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India vs South Africa: An inch gives South Africa foot in the door

The pace was much slower, and the ball given much more air than the previous ones. David Miller swung across the line and had his middle stump knocked back. It was a beautiful piece of leg-spin bowling and could have been the series-clinching delivery, only if Yuzvendra Chahal had managed to keep his foot behind the front line.

He hadn’t. Miller was on seven then and had already been dropped by Shreyas Iyer on the leg-side boundary earlier in the over. Chahal had been taken to the cleaners by AB de Villiers in his previous over, which went for 17 runs. But after Hardik Pandya had accounted for the returning Protea superstar, Chahal and partner-in-crime Kuldeep Yadav were expected to run through the rest of the batting. If only…

Miller’s ouster at that juncture would have reduced the hosts to 106/5, needing 96 off 60 balls in a target recalibrated according to the Duckworth-Lewis System, with all their specialist batsmen back in the pavilion.

As it turned out Miller and the previously little-known Heinrich Klaaasen kept South Africa alive in the six-match series with a 72-run fifth-wicket stand off just 41 balls, and a chase that looked to be doomed at one stage was completed with 15 balls to spare.

“We did not grab our chances. You have to take your chances in this game, no balls are a fine line as well. We did not deserve to win,” skipper Virat Kohli said after the match. “No balls are always something that hurts you as a team but you can’t be too hard on the boys. They try their best out there in the middle and mistakes do happen.”

Klaasen is considered a big hitter in South African domestic cricket, but his debut ODI three days ago in Cape Town saw him potter around for a 12-ball 6 batting at No.4. The 27-ball 43 came out of left field and took the Indians completely by surprise.

Innovative strokeplay
Two strokes, when the pressure was highest, sum up the 26-year-old’s prowess with the bat. He seemed to have decided to hit Chahal to the leg-side beforehand regardless of the merits of the delivery. The wiry spinner seemed to have read the batsman’s intentions and bowled a leg-break wide of the off-stump which, after turning, moved almost outside the cut strip.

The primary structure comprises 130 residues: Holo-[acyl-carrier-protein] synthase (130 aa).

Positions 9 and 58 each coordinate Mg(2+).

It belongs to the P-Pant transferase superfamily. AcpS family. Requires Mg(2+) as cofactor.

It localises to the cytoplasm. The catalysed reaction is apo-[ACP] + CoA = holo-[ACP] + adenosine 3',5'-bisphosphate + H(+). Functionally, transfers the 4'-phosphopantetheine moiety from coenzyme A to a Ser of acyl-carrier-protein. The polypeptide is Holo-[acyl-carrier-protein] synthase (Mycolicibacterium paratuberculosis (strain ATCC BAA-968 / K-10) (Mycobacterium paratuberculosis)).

But Klaasen showed his stubborn streak and followed the ball’s path with his feet. When he did manage to make contact and send the ball to the square-leg boundary, he had done a 180 degree pirouette and MS Dhoni behind the stumps was in danger of decapitation by the flailing bat. Even Kohli, who perennially sports a scowl on the field, had to smile at Klaasen’s audacity.

The second example of his strokeplay was more copybook in nature. When Yadav bowled one around the off-stump, Klaasen showed he could pick which way the ball was turning. He rocked back to hit the wrong ‘un over cover with a straight bat.

With Miller’s eventual dismissal — ironically to Chahal himself — for a 28-ball 39, India might have sensed a chance. But Andile Phehlukwayo, promoted instead of the more pedigreed Chris Morris hit three sixes and a four in a five-ball 23 to avoid any late drama, as Kohli kept trusting his spinners to get the breakthroughs.

Momentum lost
South Africa were chasing nothing more than 202 in 28 overs in a game that saw two interruptions, as the Indian batting, barring Kohli and Shikhar Dhawan, doesn’t inspire great confidence. After Rohit Sharma fell habitually early in another failure in the Rainbow Nation, the second-wicket stand of 158 suggested a final total of around 325.

Dhawan alternated between some sublime strokeplay and some edgy shots, but did well enough to reach a hundred in his 100th ODI. But it was Kohli’s innings that showed the versatility of the Indian captain. While he had hardly hit a ball in the air till very late in his 160 at Cape Town, he frequently took the aerial route at the Wanderers when the Proteas tried to prevent him from rotating strike freely.

When he fell for an 83-ball 75, India seemed well placed to cross 300 with ease. But a lightning break of 50-odd minutes, which did not reduce any overs, hit India’s momentum hard as regular wickets and some tight bowling brought the hosts back in the game. Ajinkya Rahane, Shreyas Iyer and Hardik Pandya didn’t contribute much and it was left to Dhoni to get India to 289/7 in 50 overs.

Decision at toss backfires
There was always a prediction for weather interruptions, and reduced games almost always favour the chasing team. But Kohli still decided to bat first on winning the toss, when his own prowess at chasing big totals is the stuff of legends.

A second break during the Proteas’ innings handcuffed Kohli as Bhuvneshwar Kumar and Jasprit Bumrah had two overs maximum left and the spinners, who had tied the hosts at sixes and sevens, had much less room to work with and a wet ball to contend with.

The South Africans weren’t complaining. The curtailed game allowed them to express themselves freely and go after the bowling, an approach they may take into the remaining two games of the series. They may also consider changing their regular strip to pink after they went 6-0 in ODIs used to generate money for breast cancer awareness.

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